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Law Educator, Esq.
Law Educator, Esq., Lawyer
Category: Family Law
Satisfied Customers: 114753
Experience:  Experienced attorney: Family law, Estate Law, SS Law etc.
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Following a Child Support and Custody Modification hearing,

Customer Question

Following a Child Support and Custody Modification hearing, my attorney's office wrote the Temporary Orders based on the judge's orders and submitted them to opposing council for review and signatures. It's been almost 6 weeks and opposing council has yet to respond to the orders: Opposing council has not returned phone calls or emails from my attorney's office as well. Therefore, we have filed a Motion to Enter and have a hearing date in 3 weeks.
Is this the right course of action? What are the chances a continuance would be granted if opposing council requests it? What are the chances reasonable attorney fees will be awarded to me since they have completely refused to work in good faith toward resolution on these Temporary Orders? What strategy may they be playing by refusing to engage in dialogue?
Also, I have never paid support through the AG but have 100% verifiable proof that I have paid her all along and in fact overpaid by $27k. I want to start going through the AG office but I'm concerned I won't get credit for all the payments she has received including the overpayment. I know in TX I can file paperwork showing history of payments but it looks like she has to acknowledge receipt of said payments which were either by allotment or direct transfer to her bank account. Once again, there are records proving payment but the verbiage in the decree mentions no credit for payments made outside of the AG Office. As I understand it, that applies to people helping with certain things such as birthday parties or other one time expenses.
Submitted: 1 year ago.
Category: Family Law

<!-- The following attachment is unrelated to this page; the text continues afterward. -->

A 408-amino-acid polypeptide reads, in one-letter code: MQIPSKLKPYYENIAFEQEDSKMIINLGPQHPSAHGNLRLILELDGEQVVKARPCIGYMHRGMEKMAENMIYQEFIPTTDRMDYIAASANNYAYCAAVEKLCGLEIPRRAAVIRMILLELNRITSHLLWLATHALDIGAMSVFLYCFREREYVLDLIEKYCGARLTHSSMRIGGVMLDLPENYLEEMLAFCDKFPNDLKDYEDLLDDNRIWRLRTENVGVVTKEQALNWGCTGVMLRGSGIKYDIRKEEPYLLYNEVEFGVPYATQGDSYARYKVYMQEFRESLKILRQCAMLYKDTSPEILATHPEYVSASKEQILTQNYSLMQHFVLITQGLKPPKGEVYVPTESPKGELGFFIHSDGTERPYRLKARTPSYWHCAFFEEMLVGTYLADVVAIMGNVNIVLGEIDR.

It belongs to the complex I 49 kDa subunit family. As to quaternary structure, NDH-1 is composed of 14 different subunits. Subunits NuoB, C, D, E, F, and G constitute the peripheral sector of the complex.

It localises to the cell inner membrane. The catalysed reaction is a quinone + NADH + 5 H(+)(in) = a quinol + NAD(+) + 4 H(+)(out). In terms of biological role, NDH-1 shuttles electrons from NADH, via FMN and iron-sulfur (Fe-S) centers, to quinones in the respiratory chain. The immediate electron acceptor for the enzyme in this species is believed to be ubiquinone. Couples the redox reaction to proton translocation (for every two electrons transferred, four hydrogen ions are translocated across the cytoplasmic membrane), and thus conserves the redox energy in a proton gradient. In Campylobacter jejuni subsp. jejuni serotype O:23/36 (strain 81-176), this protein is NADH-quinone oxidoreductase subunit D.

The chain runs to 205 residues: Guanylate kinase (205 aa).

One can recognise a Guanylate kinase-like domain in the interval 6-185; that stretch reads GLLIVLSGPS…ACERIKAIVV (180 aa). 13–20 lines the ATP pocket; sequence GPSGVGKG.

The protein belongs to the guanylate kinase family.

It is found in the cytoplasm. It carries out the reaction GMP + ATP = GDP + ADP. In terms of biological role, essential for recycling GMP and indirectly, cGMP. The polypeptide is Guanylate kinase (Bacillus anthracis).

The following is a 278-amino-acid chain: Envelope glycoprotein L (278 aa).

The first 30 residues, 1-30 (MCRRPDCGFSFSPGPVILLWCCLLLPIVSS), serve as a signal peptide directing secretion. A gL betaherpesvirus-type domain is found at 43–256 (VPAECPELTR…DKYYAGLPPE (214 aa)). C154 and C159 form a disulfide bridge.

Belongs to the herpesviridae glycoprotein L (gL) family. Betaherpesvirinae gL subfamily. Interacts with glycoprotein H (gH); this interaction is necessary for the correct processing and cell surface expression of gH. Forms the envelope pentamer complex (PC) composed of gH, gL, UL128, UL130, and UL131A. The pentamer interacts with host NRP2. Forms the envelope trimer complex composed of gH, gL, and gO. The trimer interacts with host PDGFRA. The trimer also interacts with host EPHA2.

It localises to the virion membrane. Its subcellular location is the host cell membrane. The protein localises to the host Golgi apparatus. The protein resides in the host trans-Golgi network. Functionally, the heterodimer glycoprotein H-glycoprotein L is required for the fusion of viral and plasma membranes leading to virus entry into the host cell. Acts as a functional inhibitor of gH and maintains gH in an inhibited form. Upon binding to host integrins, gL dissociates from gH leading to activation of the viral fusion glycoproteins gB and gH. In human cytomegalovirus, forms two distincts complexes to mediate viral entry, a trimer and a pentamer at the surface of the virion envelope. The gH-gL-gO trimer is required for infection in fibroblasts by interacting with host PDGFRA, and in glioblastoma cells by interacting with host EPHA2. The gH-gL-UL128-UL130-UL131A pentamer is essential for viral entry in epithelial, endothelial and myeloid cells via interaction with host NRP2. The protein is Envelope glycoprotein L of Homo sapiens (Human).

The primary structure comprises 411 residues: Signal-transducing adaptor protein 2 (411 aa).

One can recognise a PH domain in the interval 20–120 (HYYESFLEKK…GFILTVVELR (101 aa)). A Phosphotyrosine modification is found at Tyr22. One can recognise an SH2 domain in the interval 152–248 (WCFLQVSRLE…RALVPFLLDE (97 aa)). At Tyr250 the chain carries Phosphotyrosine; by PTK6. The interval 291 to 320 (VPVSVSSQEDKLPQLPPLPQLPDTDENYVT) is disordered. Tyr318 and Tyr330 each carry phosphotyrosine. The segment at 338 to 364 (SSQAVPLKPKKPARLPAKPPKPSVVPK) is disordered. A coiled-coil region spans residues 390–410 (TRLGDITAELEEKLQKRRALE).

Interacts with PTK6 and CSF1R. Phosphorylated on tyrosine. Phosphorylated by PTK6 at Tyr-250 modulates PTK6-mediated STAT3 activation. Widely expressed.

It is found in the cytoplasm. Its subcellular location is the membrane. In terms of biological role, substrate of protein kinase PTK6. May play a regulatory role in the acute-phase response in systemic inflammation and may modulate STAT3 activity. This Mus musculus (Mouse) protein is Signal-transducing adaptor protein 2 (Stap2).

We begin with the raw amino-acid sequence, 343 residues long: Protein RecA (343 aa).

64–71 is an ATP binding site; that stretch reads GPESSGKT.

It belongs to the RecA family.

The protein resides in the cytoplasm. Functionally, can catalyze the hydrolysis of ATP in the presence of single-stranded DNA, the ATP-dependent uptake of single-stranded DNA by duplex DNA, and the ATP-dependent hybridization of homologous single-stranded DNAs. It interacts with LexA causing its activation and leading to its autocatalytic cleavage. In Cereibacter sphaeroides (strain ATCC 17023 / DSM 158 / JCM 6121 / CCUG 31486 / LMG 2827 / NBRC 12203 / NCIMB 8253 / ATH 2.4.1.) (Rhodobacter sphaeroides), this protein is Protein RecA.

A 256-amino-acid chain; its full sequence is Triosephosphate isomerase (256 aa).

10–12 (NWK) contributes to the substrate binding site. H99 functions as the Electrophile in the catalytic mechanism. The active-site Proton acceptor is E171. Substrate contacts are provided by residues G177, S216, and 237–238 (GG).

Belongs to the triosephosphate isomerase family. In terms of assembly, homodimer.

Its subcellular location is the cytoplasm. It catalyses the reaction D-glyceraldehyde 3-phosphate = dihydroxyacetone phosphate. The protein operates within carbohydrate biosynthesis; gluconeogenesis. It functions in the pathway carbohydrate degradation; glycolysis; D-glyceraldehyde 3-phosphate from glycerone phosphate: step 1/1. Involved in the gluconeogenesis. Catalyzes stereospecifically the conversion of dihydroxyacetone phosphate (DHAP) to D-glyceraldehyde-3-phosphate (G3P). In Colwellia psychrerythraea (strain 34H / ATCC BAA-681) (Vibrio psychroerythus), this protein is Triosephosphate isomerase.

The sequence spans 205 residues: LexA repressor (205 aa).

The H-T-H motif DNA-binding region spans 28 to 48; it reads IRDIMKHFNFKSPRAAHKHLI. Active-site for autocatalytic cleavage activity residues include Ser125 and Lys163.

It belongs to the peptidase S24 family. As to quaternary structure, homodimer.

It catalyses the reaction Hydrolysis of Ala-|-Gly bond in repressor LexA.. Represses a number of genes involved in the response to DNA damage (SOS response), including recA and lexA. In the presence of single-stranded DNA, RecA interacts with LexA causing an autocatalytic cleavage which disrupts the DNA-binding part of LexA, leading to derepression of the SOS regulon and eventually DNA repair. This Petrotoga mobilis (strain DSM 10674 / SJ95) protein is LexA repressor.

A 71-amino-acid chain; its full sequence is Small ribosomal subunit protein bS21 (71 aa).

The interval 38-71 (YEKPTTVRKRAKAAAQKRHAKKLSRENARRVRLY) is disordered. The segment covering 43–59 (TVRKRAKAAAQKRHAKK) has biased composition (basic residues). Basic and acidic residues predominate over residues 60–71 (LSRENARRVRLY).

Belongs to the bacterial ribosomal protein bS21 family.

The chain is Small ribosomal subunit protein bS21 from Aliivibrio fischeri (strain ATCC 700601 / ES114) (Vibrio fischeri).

Expert:  Law Educator, Esq. replied 1 year ago.
Thank you for your question. I look forward to working with you to provide you the information you are seeking for educational purposes only.
Yes, your attorney was supposed to draft the orders as stated by the judge, then send them over to the opposing party to review and sign and then submit them back to the court. When the opposing party refuses to sign the orders and does not submit any written objection as to why they do not believe the orders written by your attorney do not match what the judge stated, then your attorney is right in sending the matter to court to enter the judgment.
As the opposing party caused the additional work by refusing to sign without good cause, you should be asking your attorney to file a motion for attorney's fees if you win and the court enters the orders and the court will order that the opposing party pay your additional fees incurred because of their refusal to agree to the order.
Whether or not you paid money, if the wording in your decree states you would not get credit for any payments made outside of the AG office, you need to get your attorney to clarify with the court that the payments for support are for future payments with the AG and that there are no arrears due, this way she cannot make claims that you owe back support. If that does not happen and the decree says no credit for payments made outside the AG, then the AG could seek back payments for support. That is something your attorney needs to get clarified by the court.

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